1. Limited time only! Sign up for a free 30min personal tutor trial with Chegg Tutors
    Dismiss Notice
Dismiss Notice
Join Physics Forums Today!
The friendliest, high quality science and math community on the planet! Everyone who loves science is here!

Homework Help: (Beam theory) Deriving Virtual Work

  1. Apr 13, 2009 #1
    1. The problem statement, all variables and given/known data
    Derive the equation used for calculating the deflection of a beam at some arbitrary point.

    Because I haven't seen anything like this on the web or in textbooks, I am asking for some feedback.

    2. Relevant equations
    [tex]v_{k} = \int\frac{\delta M(x)M(x)}{EI} dx[/tex]

    3. The attempt at a solution
    I decided I will be stubborn and derive it my way rather than what the textbook does, in a way that makes more sense.

    The work done on a system by external forces is equal to the change in energy of the system. What energy? In this case, elastic potential energy.

    [tex]W=\Delta E[/tex]

    We need to find the magnitude of this change in elastic potential energy, and I am doing that by energy density integrated over the entire beam:

    [tex]W=\int\int u _{ }dV[/tex]
    If we break the beam into cross sections over a length, the integral becomes.
    [tex]W=\int\int u _{ }dA _{ }dx[/tex]

    Inside the beam, only stress normal to the strain of the beam elements does work. Therefore, I only take into account the normal stresses.

    [tex]W=\int\int\int \sigma _{ }d\epsilon _{ }dV[/tex]
    We know from basic engineering that
    [tex]\sigma = E \epsilon[/tex]
    The integral becomes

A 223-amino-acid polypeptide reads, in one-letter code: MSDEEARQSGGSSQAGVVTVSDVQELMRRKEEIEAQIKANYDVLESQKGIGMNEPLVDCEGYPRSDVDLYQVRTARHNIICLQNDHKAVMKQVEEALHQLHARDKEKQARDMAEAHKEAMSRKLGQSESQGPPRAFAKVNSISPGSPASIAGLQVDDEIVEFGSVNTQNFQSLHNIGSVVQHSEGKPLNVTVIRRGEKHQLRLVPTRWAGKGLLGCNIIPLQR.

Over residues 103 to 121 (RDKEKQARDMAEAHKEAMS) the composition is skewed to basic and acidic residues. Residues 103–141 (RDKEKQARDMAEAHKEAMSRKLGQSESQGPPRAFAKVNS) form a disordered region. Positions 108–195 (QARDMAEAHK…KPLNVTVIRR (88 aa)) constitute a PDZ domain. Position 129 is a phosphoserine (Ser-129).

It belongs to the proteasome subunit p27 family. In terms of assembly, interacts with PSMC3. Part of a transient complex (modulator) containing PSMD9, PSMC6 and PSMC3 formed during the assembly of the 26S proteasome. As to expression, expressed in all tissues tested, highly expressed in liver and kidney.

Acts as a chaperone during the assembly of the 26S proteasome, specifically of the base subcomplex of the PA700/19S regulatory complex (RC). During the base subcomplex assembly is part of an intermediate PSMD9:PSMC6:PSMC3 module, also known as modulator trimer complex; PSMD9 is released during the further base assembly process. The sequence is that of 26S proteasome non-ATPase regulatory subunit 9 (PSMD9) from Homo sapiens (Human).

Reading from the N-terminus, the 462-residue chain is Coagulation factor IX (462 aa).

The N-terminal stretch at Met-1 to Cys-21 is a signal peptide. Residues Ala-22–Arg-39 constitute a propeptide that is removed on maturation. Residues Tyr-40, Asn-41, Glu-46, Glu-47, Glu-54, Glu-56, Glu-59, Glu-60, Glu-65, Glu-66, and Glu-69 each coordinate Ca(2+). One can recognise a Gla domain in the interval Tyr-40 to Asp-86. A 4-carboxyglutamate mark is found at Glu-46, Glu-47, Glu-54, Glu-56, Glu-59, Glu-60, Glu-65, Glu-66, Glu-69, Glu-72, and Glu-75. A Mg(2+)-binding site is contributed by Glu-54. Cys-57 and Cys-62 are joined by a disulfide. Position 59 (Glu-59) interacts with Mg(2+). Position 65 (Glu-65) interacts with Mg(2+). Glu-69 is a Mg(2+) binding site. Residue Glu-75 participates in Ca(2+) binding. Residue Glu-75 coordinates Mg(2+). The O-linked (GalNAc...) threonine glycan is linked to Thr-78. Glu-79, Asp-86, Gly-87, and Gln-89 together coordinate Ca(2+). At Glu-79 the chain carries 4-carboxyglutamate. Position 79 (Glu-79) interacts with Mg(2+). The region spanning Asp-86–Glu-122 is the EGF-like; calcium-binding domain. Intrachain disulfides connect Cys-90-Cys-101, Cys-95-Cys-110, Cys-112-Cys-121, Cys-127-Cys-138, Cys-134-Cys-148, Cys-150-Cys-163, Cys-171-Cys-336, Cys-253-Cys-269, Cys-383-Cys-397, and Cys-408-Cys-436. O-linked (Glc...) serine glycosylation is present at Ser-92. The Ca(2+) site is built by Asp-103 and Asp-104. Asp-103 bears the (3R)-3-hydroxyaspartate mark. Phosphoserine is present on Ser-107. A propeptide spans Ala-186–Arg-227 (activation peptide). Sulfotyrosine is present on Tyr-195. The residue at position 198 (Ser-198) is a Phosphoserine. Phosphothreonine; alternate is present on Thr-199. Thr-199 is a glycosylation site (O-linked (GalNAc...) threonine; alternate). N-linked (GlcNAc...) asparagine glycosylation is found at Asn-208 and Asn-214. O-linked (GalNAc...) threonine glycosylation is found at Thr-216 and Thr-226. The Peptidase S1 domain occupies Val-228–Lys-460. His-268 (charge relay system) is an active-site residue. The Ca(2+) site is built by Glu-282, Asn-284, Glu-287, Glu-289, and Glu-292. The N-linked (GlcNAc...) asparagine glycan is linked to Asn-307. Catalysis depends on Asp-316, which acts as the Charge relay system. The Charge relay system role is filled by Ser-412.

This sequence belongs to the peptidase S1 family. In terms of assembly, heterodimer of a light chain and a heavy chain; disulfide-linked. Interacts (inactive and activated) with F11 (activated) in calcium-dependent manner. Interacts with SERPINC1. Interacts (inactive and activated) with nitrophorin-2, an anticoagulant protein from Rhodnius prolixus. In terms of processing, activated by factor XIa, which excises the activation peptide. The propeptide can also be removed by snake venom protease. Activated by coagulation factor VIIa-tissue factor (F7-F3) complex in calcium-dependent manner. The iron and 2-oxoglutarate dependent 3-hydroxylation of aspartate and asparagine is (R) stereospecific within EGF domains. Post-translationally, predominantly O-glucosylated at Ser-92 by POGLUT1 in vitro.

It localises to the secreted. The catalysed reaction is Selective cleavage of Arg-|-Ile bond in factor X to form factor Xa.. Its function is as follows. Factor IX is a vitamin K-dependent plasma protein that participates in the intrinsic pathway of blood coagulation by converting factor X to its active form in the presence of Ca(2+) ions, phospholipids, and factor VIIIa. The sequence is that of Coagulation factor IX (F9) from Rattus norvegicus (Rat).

[tex]W=\int\int\int^{\epsilon_{f}}_{0} E \epsilon _{_{}}d\epsilon _{_{}}dA _{}dx[/tex]
    [tex]W=\int\int \frac {1}{2} E \epsilon _{f}^{2} dA_{ }dx[/tex]

    Or, since

    [tex]W=\int\int \frac {1}{2} \sigma \epsilon _{f}dA _{ }dx[/tex]

    I now found out the change in potential energy of an element dV inside the beam as a function of the stress and strain at that point. Big deal.

    But we know that in beam theory, there is a relationship between the bending moment of a cross section in the beam and the normal stress at any point within that cross section. Here it is, I am not deriving it.

    [tex]\sigma = \frac{My}{I}[/tex]
    where y is the distance from the neutral axis of the beam
    [tex]\epsilon = \frac{\sigma}{E} = \frac{My}{EI}[/tex]

    Putting the three together, we have
    [tex]W=\frac{1}{2}\int\int \frac{M^{2}y^{2}}{EI^{2}} dA _{ }dx[/tex]

    Throughout our cross section for dA, M and EI are constant, only y is changing, rearranging gives

    [tex]W=\frac{1}{2}\int \frac{M^{2}}{EI^{2}} \int y^{2}dA _{ }dx[/tex]
    [tex]\int y^{2}dA = I[/tex]
    [tex]W=\frac{1}{2}\int \frac{M^{2}I}{EI^{2}} dx[/tex]
    [tex]W=\frac{1}{2}\int \frac{M^{2}}{EI} dx[/tex]

    The total work done by real forces through a real displacement on a beam is a function of the moment at any point on the beam integrated throughout the beam.

    Now I apply a virtual load on the beam, on the point where I am interested in the deflection of the beam. The virtual load does an amount of work equal to the sum of the real and virtual deflections at that point.

    The bending moment throughout the beam will change by a virtual amount.

    [tex]W + \delta W =\frac{1}{2}\int \frac{(M + \delta M)^{2}}{EI} dx[/tex]
    [tex]W + \delta W =\int \frac{(M^{2} + 2M \delta M + \delta M^{2}}{2EI} dx[/tex]
    [tex]W + \delta W =\int \frac{M^{2}}{2EI} dx + \int \frac{2M \delta M}{2EI} dx + \int \frac{\delta M^{2}}{2EI} dx[/tex]

    I derived that
    [tex]W=\int \frac{M^{2}}{2EI} dx[/tex]
    so real work and the change in real energy cancel
    [tex]\delta W =\int \frac{M \delta M}{EI} dx + \int \frac{\delta M^{2}}{2EI} dx[/tex]

    Virtual work is work done by a virtual force through a real and virtual displacement.
    [tex]\delta F (v + \delta v) =\int \frac{M \delta M}{EI} dx + \int \frac{\delta M^{2}}{2EI} dx[/tex]
    [tex]\delta F v + \delta F \delta v =\int \frac{M \delta M}{EI} dx + \int \frac{\delta M^{2}}{2EI} dx[/tex]

    I am going to say that
    [tex]\delta F \delta v = \int \frac{\delta M^{2}}{2EI} dx[/tex]
    because a virtual force doing work through a virtual distance is going to change a purely virtual energy.

    [tex]\delta F v =\int \frac{M \delta M}{EI} dx[/tex]

  2. jcsd
Share this great discussion with others via Reddit, Google+, Twitter, or Facebook

Can you offer guidance or do you also need help?
Draft saved Draft deleted